Vinegar and Sand

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My grandpa, Arthur, was raised on a pickled palette. Born in Poplar in the 20s, his diet was smothered in vinegar and numbed by the salty air of the nearby docklands. Like my grandpa, I was born and raised in the city too, but I find it difficult to imagine us sharing the same streets. I haven’t ever been given many details of this time to hold onto, just a handful of family anecdotes about badly paid jobs on Fleet Street and liver and kidney dinners.

The fullest part of his story, the one that we spoke about the most, was far removed from the city, and one that started with a fresh blank page in Dunstable. Arthur’s family evacuated themselves there after war was declared in 1939 and he enlisted in the RAF, returning to the sleepy market town when his time was over. Here, as well as a new life, he took on a new name. In my family, and to so many of the people who knew him, Arthur was Alan, a soft-spoken, self-trained home cook whose voice bore no trace of the cockney accent that he once allegedly had. 

The switch from Arthur to Alan happened because of a job. A tiling company took advantage of the newly unemployed airmen, sailors and soldiers who washed back up in villages and towns all around the country once the war was over. They sent out a call for roofing representatives, men who wouldn’t mind travelling door to door to impose on people’s privacy. Arthur responded, and when he arrived at his local branch on his first day, he was asked his name.

“Arthur”, Arthur replied. 
The manager shook his head. 
“We’ve already got an Arthur. We’ll call you Alan”. 

His willingness to change names seems strange to me. But there was a time when my grandpa was neither Arthur nor Alan. He was just another number in the masses of young men who joined the armed forces in World War II. It’s here, in this in-between, where the London boy that he was disappeared. Like many others of his generation he feigned maturity to enlist. He was seventeen when he signed up and nineteen when he was stationed in North Africa as part of the Desert Air Forces.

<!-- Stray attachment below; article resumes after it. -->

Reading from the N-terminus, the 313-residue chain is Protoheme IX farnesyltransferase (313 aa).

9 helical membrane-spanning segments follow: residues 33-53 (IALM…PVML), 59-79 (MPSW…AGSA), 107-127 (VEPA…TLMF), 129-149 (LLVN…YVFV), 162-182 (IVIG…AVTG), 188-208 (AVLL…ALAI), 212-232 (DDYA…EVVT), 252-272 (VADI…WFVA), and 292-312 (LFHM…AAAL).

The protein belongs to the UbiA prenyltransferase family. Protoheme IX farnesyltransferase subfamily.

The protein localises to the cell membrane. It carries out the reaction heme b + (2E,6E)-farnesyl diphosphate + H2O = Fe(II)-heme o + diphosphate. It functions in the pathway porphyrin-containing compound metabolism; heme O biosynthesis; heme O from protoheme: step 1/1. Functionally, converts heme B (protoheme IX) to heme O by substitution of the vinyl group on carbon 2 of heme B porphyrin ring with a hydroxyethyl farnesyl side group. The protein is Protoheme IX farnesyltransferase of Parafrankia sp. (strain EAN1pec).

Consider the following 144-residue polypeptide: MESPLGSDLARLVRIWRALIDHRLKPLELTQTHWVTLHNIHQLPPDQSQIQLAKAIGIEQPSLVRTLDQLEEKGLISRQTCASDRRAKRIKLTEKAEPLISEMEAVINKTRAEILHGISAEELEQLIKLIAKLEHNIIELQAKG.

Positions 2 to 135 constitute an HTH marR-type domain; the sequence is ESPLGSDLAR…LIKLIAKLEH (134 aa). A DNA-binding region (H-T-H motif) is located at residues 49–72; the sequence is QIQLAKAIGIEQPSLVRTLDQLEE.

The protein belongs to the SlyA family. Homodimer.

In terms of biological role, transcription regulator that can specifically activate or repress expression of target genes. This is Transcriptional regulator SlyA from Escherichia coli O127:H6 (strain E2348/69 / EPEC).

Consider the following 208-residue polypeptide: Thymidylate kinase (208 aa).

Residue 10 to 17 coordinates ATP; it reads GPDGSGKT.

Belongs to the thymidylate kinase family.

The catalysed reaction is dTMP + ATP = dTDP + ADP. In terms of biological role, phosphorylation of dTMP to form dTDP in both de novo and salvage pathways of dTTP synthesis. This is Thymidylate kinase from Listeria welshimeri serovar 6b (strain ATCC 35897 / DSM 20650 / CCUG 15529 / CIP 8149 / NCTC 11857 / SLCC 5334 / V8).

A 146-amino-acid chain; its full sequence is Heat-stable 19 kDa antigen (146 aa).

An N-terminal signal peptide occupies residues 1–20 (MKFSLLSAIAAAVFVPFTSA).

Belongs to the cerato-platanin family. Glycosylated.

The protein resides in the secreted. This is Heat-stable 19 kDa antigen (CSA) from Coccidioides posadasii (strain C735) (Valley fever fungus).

Gone was the oily, vinegary flavour of home; here, you didn’t just taste the food, but felt it.

The desert was as far away from the city as he could get. Its climate, with screeching hot days that plummeted into freezing nights, was a shock to the boy who had survived on the salty river air. His palette had to adapt fast. Gone was the oily, vinegary flavour of home; here, you didn’t just taste the food, but felt it. The military meals were rough and gritty, interchangeable with the texture of the sand that surrounded them. Vats of porridge and grainy mixes were churned out for the masses, scraping and scratching where they had once slipped and smoothed. He couldn’t bear it, refusing to go to breakfast and see everyone else gulping down the lumpy bowls. 

This dislike of texture was the only thing that ever got between my grandpa and his food. Anything that bore a resemblance to his wartime grub was turned down, the encouraging cook suddenly turning into a stubborn customer. When on holiday with the family in their cottage in Brittany, his daughter took it upon herself to make dinner. It was one of her first forays into her father’s territory, and she chose to make risotto. When served up, Alan’s stomach shuddered, its chalky surface too familiar. He didn’t eat it. Unwittingly, his daughter had reminded him of a past that he was adamant to forget.

It wasn’t just about food. His memories of the military had a gritty coarseness to them that rubbed until all that was left was the feel of it upon his skin. 

In 1941, the North African Campaign was redeployed to Greece, where the occupying German forces were retreating from the Allies and their surging promises of peace. They spilled into the abandoned bases, claiming them as their own. The RAF Division was given an old hotel to set up in. Its stately grandeur was something that they hadn’t seen since Britain, reminding them of its country manors and castles. Vertigo windows towered over the Mediterranean Sea, with the stunning blue refracting sunlight back and forth between glass and water. Its empty rooms were soon creaking under the weight of the military, with makeshift stations and dorms ramming themselves between the walls.